Philip Wright is twelve years old and life is pretty good. He has a comfortable relationship with his mother and gets reasonably good grades in spite of girl problems, teacher problems, bully problems and well, poetry problems.
Philip’s happy-go-lucky life is disrupted when his mother gets breast cancer. Bad enough that your mother is seriously ill but could she not have developed a less embarrassing kind of cancer? Toe cancer, maybe, or ear cancer?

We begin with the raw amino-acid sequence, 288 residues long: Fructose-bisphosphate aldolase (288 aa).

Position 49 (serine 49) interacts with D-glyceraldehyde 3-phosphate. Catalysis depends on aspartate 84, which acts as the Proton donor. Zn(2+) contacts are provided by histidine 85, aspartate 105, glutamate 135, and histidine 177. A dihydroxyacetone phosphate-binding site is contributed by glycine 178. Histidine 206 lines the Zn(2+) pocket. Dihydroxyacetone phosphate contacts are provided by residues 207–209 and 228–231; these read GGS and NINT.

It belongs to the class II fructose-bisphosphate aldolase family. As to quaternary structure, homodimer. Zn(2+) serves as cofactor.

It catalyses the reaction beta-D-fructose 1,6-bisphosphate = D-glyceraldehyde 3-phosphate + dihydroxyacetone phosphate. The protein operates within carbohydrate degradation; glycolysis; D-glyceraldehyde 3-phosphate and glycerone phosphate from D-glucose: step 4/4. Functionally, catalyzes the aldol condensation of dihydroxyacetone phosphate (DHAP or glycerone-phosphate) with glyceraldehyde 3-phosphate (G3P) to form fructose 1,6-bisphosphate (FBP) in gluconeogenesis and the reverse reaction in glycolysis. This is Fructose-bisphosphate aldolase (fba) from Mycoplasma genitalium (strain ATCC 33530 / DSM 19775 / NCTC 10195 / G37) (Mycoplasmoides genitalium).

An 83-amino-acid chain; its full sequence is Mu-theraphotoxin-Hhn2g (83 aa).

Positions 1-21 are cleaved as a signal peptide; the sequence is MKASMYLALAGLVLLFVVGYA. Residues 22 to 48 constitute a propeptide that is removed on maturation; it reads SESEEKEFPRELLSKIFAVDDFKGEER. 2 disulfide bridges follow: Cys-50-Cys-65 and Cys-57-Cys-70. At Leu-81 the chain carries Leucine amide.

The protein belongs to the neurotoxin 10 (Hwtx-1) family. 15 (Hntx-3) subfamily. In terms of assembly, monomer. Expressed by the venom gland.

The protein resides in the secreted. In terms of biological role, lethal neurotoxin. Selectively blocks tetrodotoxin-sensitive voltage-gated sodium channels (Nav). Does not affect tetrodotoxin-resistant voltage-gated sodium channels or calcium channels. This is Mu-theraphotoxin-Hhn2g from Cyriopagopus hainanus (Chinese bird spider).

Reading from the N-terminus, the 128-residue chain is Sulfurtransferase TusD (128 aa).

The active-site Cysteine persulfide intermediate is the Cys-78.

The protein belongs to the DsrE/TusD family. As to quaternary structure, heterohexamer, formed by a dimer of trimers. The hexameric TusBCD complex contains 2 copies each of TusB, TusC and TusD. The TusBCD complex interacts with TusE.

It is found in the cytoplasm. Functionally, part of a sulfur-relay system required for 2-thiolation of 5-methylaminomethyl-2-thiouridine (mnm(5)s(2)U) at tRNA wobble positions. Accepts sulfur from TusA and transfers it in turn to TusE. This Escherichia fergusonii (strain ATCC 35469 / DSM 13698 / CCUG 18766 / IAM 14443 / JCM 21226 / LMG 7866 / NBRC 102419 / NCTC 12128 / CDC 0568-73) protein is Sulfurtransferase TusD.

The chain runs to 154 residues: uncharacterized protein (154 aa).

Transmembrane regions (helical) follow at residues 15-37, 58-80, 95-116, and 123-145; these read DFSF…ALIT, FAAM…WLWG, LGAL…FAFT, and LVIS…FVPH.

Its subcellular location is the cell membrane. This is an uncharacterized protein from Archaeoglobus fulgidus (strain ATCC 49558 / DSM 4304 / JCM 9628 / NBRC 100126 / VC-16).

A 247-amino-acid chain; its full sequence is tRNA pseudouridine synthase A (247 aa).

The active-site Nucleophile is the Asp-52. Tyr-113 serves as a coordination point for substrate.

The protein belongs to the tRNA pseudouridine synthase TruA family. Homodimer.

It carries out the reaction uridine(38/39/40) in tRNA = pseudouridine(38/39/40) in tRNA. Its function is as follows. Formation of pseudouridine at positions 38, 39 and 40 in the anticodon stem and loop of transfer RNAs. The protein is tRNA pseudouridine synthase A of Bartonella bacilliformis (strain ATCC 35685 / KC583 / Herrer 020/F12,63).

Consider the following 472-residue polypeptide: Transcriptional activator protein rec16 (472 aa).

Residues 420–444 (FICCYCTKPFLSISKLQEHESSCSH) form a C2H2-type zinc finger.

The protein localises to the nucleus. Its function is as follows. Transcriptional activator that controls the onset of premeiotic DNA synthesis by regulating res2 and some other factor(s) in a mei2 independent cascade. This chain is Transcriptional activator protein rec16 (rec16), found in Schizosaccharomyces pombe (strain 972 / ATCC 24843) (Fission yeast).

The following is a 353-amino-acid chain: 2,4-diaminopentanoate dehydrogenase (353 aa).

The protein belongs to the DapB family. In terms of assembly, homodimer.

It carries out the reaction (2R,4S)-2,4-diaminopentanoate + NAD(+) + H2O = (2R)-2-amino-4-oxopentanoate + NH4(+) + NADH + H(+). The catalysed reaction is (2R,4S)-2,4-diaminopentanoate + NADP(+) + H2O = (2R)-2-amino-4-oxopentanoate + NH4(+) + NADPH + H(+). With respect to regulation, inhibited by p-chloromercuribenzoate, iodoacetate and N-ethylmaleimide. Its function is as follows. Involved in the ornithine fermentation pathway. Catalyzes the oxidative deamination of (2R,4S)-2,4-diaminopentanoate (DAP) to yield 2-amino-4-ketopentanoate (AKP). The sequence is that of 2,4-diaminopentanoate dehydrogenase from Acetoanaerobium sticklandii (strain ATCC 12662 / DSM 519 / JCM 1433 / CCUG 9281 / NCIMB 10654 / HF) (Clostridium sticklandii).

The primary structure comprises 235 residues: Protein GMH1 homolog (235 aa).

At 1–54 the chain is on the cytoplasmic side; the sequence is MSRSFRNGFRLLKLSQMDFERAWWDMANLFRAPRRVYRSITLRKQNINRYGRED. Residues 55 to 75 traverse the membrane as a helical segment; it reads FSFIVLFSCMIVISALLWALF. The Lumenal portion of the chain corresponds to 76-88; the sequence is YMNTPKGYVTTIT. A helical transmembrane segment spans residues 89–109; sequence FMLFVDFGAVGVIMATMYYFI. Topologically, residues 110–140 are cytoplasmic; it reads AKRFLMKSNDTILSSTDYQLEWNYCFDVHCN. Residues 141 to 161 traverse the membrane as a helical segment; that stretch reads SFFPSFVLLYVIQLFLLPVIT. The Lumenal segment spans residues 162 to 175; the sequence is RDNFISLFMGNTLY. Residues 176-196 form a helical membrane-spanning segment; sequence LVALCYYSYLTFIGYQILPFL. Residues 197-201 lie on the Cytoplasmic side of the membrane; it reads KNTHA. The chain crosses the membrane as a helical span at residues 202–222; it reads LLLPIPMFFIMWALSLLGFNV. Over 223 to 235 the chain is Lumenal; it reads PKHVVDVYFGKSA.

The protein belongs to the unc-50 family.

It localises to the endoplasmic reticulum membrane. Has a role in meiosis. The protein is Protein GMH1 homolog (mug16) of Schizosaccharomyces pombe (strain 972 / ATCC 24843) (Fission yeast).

Philip’s attempts to cope with his situation are both hilarious and touching amidst his confusion and bewilderment. When his mother is devastated to lose her hair Philip stands in solidarity. Through it all, he writes letters to his hero, a comedian by the name of Harry Hill. Philip looks for advice from Harry, but gets no response to his many highly amusing and urgent appeals for guidance as an aspiring comic, and as an adolescent in need of advice in matters of life and love.